Thanks for finding that image in the Sears portfolio on Northwood's site.
I'm curious if they're reusing the old Northgate deck near the theater/failed outdoor plaza. It's in the same location but maybe they're planning some adjustments. That deck got a weird extension when Durham City/County Planning required them to add spaces in the late 2000s failed renovation. The other deck looks original.
The image definitely shows Duke making the Macy's into a medical clinic. I would have speculated whether Duke bought the Macy's with the intention of redevelopment all along, or because they wanted to have a say in the redevelopment. They've been savvy and capable supporters of Durham's redevelopment.
The green-strip sort of reminds me of Birkdale Village in Charlotte, or Park West in Cary. Can be a good model if done right.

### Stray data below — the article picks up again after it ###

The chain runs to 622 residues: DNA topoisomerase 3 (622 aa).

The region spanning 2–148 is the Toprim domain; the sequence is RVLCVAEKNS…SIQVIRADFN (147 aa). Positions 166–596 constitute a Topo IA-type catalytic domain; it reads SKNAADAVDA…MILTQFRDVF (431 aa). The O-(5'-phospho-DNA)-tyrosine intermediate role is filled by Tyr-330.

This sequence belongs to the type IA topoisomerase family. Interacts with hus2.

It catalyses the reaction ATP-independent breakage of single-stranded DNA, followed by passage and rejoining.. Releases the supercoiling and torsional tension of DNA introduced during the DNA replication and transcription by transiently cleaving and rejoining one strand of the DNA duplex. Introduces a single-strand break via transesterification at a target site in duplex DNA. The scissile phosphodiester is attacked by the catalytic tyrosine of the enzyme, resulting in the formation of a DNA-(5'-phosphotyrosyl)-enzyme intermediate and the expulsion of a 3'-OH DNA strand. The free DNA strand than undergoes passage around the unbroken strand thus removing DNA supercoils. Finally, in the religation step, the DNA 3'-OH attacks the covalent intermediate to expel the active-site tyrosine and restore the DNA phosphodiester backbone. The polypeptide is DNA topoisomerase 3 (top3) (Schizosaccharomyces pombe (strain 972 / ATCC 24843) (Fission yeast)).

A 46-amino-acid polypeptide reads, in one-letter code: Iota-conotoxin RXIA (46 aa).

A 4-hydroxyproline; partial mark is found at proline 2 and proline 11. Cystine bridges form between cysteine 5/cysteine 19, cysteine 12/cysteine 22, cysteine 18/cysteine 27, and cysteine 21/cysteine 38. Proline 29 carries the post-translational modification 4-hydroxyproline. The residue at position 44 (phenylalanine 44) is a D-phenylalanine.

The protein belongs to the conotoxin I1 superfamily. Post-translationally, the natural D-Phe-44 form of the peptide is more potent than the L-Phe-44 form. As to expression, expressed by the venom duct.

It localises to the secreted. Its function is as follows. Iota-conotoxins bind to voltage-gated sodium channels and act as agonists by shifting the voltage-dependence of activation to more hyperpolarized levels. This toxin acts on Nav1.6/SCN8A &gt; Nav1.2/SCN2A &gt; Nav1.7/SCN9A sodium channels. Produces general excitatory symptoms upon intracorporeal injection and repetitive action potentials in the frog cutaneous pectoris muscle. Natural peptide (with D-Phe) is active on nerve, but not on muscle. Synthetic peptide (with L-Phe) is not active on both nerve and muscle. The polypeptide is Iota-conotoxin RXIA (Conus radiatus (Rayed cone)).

Disappointing not to see better connections to Trinity Park to the south of it, though that was always going to be a challenge when the old Northgate owners sold off outparcels like the BofA branch. I assume that's under the bank's control and not Northwood's.
That is some serious office building density along the old backside/basement offices of Northgate.
The street alignment running over to the office building, bank/restaurant, hotel strip is well done. A nice redevelopment opportunity there, too, though some of those parcels are freshly developed.
With the opening of the East End Connector, this is suddenly a very well connected site for RTP/Airport access, along with proximity to downtown and Duke.
Really curious to see how they do with this. The mall really needed to be in the hands of a very experienced mixed use developer to pull off something like this.
That’s a great point about the connector that doesn’t get discussed enough. Being able to circumvent the downtown stretch of 147 makes RTP super accessible all the sudden.